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Localization

Communication is global. We see this in how we communicate on social media to how we do business. For example, global marketing used to be a priority of only multi-national corporations, but now, even small companies and individuals selling their products on eCommerce platforms need ways to communicate with people around the world.

To open new markets and appeal to customers around the globe, it is important not only to speak their language but understand their mentality. In business, a popular marketing principle is to comprehend the customer journey. This means having a clear idea of how a prospective customer sees your product or brand and what it seems to say to them.

To succeed with understanding best how to truly communicate with people around the world, translation is only one step. In some cases, localization is required for the complete cultural integration of your brand into that particular market.

Words do not simply tell us things. They convey feelings, inspire confidence, evoke emotions and provide comfort. Images and sounds are also useful in advertising to appeal to specific types of customers, and which images and sounds are appealing differ according to culture. Red in the United States may convey something very different than the color red conveys in Asia. Localization takes into account these elements that are often overlooked in regular translations


Localization and Translation: What Is the Difference?

Localization and translations are related concepts and tasks. Translation can be considered an essential step in localization, but localization expands the task of translation to include other elements.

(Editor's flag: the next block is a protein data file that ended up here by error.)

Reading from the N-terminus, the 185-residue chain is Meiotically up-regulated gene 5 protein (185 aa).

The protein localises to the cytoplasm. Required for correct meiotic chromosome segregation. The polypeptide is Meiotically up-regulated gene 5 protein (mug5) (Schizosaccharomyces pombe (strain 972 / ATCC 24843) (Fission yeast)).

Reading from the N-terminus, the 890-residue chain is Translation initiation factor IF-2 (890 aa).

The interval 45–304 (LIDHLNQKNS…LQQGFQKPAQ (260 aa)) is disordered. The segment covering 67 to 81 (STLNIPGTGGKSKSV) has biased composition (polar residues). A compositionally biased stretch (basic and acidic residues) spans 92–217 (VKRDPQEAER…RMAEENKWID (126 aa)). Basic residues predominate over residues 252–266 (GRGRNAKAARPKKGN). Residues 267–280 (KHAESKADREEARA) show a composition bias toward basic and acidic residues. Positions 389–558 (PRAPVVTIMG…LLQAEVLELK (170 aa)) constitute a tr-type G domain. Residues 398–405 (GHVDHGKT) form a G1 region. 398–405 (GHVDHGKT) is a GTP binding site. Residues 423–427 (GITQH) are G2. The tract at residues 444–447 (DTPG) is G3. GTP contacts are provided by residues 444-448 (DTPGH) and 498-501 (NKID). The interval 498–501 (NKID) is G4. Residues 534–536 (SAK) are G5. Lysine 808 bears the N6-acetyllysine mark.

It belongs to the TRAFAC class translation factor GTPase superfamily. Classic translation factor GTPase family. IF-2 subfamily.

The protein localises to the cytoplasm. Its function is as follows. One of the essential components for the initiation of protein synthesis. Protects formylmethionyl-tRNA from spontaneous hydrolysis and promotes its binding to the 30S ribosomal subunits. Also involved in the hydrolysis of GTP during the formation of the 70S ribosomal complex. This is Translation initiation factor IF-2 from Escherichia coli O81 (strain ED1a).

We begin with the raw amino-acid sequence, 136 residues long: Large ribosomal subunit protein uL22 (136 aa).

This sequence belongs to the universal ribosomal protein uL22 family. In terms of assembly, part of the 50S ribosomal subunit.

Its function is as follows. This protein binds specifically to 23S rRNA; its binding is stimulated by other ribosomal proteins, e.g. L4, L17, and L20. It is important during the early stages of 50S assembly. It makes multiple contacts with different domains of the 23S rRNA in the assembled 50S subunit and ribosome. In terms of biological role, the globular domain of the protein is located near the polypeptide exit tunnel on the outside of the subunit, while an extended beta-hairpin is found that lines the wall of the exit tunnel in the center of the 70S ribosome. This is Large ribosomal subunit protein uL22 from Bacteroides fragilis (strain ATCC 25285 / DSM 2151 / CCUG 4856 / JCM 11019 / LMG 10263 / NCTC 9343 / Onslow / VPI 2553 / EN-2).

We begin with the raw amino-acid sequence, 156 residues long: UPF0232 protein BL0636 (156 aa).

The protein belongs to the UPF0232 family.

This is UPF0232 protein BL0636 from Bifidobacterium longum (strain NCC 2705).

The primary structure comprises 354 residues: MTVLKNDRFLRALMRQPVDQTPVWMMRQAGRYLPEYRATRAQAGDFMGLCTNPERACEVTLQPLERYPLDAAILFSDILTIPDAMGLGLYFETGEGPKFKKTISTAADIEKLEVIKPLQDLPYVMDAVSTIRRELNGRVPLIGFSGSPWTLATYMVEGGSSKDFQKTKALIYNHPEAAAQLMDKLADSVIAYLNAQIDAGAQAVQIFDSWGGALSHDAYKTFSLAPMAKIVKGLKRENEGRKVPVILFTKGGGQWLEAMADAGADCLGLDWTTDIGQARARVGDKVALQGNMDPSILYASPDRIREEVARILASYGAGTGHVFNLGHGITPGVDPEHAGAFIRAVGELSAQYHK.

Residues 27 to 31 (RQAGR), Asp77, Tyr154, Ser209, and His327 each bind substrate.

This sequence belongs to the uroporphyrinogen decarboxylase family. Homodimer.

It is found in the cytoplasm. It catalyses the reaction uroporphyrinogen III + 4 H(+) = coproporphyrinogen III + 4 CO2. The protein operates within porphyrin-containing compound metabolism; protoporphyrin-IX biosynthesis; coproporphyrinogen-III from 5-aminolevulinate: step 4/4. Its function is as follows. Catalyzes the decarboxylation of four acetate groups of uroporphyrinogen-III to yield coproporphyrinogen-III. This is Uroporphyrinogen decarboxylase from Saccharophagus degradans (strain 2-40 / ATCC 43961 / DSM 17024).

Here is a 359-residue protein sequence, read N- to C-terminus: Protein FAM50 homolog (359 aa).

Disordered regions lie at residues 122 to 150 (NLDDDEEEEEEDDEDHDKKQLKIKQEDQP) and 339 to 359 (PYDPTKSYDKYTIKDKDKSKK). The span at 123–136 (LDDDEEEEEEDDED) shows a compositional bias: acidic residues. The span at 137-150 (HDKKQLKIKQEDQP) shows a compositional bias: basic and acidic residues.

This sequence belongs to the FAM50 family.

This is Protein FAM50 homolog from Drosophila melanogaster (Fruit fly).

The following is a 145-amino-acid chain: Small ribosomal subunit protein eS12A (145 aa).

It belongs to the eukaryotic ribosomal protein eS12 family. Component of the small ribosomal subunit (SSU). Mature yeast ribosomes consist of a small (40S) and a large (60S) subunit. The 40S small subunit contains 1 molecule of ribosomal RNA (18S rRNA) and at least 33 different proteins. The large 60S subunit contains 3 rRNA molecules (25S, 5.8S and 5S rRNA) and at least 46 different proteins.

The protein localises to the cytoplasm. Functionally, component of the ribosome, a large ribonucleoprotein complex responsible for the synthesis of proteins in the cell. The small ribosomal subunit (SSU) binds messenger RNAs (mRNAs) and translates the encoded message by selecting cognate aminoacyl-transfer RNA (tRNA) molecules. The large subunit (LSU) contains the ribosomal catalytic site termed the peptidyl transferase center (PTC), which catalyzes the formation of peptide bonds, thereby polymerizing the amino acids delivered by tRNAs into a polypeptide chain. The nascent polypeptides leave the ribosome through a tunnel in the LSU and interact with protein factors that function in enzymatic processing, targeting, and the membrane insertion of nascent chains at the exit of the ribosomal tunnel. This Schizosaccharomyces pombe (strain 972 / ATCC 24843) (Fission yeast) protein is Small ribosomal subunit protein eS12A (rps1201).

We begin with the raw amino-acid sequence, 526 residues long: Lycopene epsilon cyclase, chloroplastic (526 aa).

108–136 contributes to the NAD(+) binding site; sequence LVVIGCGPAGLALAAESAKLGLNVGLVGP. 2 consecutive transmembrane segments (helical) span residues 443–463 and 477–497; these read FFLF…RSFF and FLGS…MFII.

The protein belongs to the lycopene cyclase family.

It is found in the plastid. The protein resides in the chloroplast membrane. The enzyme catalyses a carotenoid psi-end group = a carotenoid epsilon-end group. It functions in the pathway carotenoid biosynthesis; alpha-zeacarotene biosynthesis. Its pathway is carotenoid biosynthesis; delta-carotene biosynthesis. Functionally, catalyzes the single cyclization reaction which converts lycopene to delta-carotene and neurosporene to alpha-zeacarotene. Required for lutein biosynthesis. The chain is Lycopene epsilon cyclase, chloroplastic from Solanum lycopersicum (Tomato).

Translation is the process of conveying speech or text in one language to that of another. As every translator knows, there are different ways of translating. Some translations are literal or are word for word translation that conveys precisely what is said without making allowance for expressions, connotations or other considerations aside from the words that are said or written.

Even when striving to produce a literal translation a translator may give a less literal translation to a certain expression so the other party will understand. For instance, if a speaker or writer in English will say “the grass is always greener,” instead of translating the expression word for word, which may leave the other party puzzled if they do not have the same expression in their language, the translator may find an expression that means something similar in their language or maxim expressing the idea that people tend to want what others have.

Localization goes a bit further than the example above and, instead of just looking for similar expressions in another language, will pay careful attention to cultural connotations and popular slang as well as etiquette, colors, and images that may communicate well in other cultures.


Examples of Effective Marketing Strategies Using Localization

Smaller companies can learn from multinational corporations such as Coca-Cola and Netflix. Since the 1970s with its culturally diverse and featuring the song “I’d Like to Teach the World to Sing” Coca-Cola has made a worldwide imprint by mastering the art of localization.